To summarize the previous discussion, the McMaster Nuclear Reactor was built in the 1950s to serve as a nuclear research facility. An open-pool design was selected for the MNR because it provides ready access to the reactor core, which is an important feature for an experimental facility. MNR uses plate-type fuel of sintered uranium silicide encased in aluminum cladding: the uranium fuel meat is now low enriched uranium, in keeping with international guidelines for research reactors. The rate of fission in the MNR core is controlled by a combination of silver-indium-cadmium control (absorber) rods and its light-water moderator, which also serves as the reactor coolant. The energy created in the reactor core is converted into heat and ultimately released into the atmosphere via its heat exchangers and cooling towers. The reactor is housed within a full containment structure designed for maximum safety, and located on the McMaster University campus between the Nuclear Research Building and the Arthur Bournes Building. The McMaster Nuclear Reactor operates Mondays-Fridays, 8:00-24:00, and provides complimentary guided tours of the reactor facility. We hope to see you soon!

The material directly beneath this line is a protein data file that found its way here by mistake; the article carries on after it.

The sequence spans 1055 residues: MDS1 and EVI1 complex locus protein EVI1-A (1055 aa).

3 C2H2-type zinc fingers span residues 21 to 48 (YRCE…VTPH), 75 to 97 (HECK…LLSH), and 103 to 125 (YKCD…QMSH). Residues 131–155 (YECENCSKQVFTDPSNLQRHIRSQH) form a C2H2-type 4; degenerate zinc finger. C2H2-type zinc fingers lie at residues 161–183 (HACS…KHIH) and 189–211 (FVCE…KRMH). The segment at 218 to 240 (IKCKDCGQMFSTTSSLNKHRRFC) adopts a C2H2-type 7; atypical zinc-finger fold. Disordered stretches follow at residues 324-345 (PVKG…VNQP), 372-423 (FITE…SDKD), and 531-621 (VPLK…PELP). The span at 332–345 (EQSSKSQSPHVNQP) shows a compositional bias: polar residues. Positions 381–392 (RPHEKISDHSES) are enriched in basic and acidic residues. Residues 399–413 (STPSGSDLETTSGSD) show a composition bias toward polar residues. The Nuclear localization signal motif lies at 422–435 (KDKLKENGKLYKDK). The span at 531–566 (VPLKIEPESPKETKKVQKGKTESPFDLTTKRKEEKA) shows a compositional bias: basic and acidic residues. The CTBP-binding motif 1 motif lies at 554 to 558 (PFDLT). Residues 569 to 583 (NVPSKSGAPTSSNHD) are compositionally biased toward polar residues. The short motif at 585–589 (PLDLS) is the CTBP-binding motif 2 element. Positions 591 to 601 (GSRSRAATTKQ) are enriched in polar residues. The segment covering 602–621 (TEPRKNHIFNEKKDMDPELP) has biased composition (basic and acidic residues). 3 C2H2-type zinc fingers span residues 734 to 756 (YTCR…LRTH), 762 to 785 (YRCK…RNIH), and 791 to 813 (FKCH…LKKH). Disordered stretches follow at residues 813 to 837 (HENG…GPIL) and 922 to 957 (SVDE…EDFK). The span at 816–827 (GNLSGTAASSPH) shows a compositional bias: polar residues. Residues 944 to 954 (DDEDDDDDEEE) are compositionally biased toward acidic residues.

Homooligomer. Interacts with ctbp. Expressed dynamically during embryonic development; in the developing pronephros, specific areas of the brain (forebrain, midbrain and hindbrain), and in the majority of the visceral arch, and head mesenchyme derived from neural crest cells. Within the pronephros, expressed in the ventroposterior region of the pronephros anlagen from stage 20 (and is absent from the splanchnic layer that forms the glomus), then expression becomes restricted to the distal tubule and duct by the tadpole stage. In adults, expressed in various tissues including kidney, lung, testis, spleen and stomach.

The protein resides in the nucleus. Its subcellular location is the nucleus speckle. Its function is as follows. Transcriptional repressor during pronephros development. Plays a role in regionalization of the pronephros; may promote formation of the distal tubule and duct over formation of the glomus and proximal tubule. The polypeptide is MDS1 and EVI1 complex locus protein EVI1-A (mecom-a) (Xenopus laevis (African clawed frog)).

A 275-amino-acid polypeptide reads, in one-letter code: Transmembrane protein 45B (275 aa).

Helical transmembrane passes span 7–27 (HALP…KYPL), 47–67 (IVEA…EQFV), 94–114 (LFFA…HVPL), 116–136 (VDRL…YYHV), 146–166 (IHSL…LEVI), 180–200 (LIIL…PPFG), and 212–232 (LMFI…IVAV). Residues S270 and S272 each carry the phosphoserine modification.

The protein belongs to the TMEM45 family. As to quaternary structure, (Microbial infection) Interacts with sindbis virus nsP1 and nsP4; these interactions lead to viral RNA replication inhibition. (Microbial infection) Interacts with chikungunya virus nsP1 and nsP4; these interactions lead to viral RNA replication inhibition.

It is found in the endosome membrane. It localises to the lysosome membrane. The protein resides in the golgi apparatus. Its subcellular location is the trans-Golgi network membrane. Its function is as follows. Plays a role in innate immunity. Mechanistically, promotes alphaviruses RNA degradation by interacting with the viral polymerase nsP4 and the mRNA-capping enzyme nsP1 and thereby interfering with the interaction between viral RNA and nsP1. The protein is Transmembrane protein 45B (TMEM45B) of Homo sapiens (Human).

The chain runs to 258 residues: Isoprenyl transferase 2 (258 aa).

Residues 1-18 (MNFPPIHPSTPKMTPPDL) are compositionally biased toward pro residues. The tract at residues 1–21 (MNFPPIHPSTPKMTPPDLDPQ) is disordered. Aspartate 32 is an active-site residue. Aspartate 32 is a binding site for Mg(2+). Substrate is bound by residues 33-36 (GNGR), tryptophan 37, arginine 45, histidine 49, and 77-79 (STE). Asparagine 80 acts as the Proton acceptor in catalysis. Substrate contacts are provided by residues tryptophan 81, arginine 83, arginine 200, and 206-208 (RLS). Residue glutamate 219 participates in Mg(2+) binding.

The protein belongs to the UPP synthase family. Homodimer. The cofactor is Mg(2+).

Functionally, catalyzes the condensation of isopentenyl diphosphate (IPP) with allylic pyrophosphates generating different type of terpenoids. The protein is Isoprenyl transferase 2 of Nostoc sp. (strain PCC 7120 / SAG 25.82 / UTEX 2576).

Chris Heysel and Dave Tucker

McMaster University’s Senior Health Physicist Dave Tucker (left) and Director of Nuclear Facilities Chris Heysel on the bridge of the McMaster Nuclear Reactor.